In the past, we've had multiple interoperability standards for devices. Earlier this year, HITSP challenged IHE and Continua to converge their work as part of the HITSP Remote Monitoring Use Case.

The Continua Alliance, a non-profit, open industry coalition of the more than 200 healthcare and technology companies joined together in collaboration to improve the quality of personal healthcare, has been focused on interoperability standards for consumer products. It wanted "fast and light" device standards that could easily be deployed with products in the home.

Integrating the Healthcare Enterprise (IHE), an initiative of healthcare professionals and industry to improve the way computer systems in healthcare share information, has focused on more complex devices such as those used by providers in hospitals and clinics.

Yesterday, Continua and IHE announced a breakthrough. They have agreed to a single set of content, transport, and vocabulary standards that work for all devices - home-based and hospital-based, simple and complex. This means that the industry is free to innovate and regardless of the devices created, they will be interoperable.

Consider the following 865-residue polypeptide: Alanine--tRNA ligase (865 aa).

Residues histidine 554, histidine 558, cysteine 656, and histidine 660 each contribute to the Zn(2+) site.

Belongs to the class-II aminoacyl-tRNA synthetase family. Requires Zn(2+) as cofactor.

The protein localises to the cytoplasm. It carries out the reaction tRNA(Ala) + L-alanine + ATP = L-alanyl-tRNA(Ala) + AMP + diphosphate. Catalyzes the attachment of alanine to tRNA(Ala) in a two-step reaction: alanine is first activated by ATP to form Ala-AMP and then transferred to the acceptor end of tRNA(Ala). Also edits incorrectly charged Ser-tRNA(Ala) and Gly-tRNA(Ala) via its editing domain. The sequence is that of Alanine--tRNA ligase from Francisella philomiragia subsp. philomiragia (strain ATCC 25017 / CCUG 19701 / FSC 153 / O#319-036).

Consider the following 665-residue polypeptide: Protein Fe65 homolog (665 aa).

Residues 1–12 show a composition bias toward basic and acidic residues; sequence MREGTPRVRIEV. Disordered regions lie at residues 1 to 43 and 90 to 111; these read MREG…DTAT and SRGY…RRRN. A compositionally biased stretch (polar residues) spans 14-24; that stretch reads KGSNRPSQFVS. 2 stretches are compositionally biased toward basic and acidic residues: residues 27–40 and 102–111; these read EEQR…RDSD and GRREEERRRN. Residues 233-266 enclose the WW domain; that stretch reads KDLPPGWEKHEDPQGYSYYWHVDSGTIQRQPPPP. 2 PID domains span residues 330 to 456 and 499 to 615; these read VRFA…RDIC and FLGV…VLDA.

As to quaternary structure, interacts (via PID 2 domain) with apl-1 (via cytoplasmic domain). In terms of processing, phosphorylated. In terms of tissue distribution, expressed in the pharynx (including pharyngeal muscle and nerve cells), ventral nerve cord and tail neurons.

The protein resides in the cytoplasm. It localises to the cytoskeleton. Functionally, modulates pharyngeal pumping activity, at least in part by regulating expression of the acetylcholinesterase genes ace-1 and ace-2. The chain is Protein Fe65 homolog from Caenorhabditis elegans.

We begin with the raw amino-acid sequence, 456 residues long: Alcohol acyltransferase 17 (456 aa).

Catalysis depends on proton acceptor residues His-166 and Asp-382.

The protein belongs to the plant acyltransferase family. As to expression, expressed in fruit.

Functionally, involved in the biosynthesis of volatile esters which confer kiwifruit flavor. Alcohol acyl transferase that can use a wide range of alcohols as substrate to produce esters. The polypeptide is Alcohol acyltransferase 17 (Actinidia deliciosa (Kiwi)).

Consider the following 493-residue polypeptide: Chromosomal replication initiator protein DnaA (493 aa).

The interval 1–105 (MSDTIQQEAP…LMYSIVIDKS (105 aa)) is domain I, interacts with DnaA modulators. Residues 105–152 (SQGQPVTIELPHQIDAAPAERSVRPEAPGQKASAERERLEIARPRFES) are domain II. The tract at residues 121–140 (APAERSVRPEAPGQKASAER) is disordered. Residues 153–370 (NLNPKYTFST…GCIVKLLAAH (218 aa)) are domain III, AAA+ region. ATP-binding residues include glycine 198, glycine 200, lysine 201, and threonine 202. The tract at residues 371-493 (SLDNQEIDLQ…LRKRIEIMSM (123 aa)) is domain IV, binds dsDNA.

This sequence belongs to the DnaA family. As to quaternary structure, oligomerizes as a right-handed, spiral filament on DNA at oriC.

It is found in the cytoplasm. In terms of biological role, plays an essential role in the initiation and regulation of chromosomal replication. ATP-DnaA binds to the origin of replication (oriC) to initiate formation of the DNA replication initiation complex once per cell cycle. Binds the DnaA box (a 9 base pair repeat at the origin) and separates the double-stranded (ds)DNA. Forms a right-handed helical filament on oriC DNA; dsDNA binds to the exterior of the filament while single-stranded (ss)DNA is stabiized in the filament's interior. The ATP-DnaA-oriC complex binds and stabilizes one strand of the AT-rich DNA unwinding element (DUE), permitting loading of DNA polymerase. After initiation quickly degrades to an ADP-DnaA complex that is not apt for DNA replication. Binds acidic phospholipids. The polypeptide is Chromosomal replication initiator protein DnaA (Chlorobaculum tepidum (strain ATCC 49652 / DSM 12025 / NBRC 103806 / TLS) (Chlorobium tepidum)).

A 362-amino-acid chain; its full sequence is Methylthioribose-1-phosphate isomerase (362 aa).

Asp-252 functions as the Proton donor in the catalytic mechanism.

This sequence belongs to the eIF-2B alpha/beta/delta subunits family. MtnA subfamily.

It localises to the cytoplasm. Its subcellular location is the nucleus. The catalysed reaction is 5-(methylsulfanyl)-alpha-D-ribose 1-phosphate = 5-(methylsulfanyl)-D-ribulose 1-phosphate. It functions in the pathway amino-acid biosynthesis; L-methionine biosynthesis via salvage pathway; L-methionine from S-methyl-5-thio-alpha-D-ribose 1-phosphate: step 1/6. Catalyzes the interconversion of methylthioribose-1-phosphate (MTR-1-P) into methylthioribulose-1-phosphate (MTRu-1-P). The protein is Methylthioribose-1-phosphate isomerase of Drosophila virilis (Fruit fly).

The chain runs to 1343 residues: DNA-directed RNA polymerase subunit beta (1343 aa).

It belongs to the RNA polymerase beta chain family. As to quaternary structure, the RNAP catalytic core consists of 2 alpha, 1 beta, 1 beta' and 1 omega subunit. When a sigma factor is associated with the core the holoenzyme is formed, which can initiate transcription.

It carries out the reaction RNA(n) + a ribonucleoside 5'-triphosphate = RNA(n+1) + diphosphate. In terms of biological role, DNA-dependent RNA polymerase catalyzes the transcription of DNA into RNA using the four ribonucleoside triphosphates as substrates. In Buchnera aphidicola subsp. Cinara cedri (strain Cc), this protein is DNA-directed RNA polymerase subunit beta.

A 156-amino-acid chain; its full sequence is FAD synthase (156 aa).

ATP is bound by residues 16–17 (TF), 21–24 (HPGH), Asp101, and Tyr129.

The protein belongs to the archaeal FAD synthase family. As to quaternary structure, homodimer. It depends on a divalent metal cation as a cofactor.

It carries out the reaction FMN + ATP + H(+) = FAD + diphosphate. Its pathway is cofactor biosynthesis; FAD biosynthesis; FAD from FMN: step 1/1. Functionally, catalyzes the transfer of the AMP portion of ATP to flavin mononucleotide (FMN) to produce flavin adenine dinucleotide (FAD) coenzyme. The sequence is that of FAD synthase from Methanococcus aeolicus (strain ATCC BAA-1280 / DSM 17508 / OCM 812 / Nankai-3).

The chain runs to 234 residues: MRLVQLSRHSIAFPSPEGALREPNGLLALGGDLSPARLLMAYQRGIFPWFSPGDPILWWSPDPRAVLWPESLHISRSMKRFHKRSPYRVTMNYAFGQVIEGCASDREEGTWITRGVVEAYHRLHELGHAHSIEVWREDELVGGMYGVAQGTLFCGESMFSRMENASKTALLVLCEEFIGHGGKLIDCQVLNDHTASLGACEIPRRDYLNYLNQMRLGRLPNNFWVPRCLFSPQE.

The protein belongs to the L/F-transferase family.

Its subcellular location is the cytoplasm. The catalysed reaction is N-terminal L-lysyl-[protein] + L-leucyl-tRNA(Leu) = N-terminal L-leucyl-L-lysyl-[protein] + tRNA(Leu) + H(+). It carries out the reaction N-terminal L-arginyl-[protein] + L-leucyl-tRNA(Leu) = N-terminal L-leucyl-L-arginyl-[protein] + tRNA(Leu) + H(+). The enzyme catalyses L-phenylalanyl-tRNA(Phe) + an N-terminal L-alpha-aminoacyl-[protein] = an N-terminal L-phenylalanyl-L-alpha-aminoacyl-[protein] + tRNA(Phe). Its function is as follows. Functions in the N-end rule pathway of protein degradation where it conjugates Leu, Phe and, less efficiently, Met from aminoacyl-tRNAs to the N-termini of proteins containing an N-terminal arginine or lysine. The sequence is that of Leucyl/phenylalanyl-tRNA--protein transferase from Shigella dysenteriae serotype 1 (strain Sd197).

What standards did they choose?

Content - HL7 v2.6 messages using IHE PCD-01
Vocabulary - Constrained to IEEE/ISO 11073-20601/11073-104xx nomenclature
Transport - Web Services transport based on WS-I Basic Profile

Here are few comments by the leaders of this effort:

"IHE believes that this collaborative breakthrough offers enormous benefits to US citizens and their physicians. This helps accelerate the deployment of convenient and reliable home-based health monitoring and care, and facilitates many other forms of remote monitoring as well. Together, Continua and IHE have finally made it possible for vendors of Medical Devices and Personal Health Devices to efficiently send patient data to the Personal and Electronic Health Records vendors using a single unified interoperability standard that is endorsed by HITSP."

Elliot B. Sloane, PhD
Co-Chair, Integrating the Healthcare Enterprise (IHE) International Executive Director, Center for Healthcare Information Research and Policy

"The Continua Health Alliance appreciates the opportunity HITSP has afforded to work with IHE to provide a harmonized approach for the Remote Patient Monitoring Use Case with an open architecture, international, standards-based solution. This will facilitate an ecosystem of connected technologies, devices, and services that provide a compelling way to meet the challenges of increased access, improve outcomes for patients, and ultimately reduce overall healthcare costs."

Rick Cnossen
Director, Personal Health Enabling, Intel Digital Health Group (DHeG)
President, Continua Health Alliance (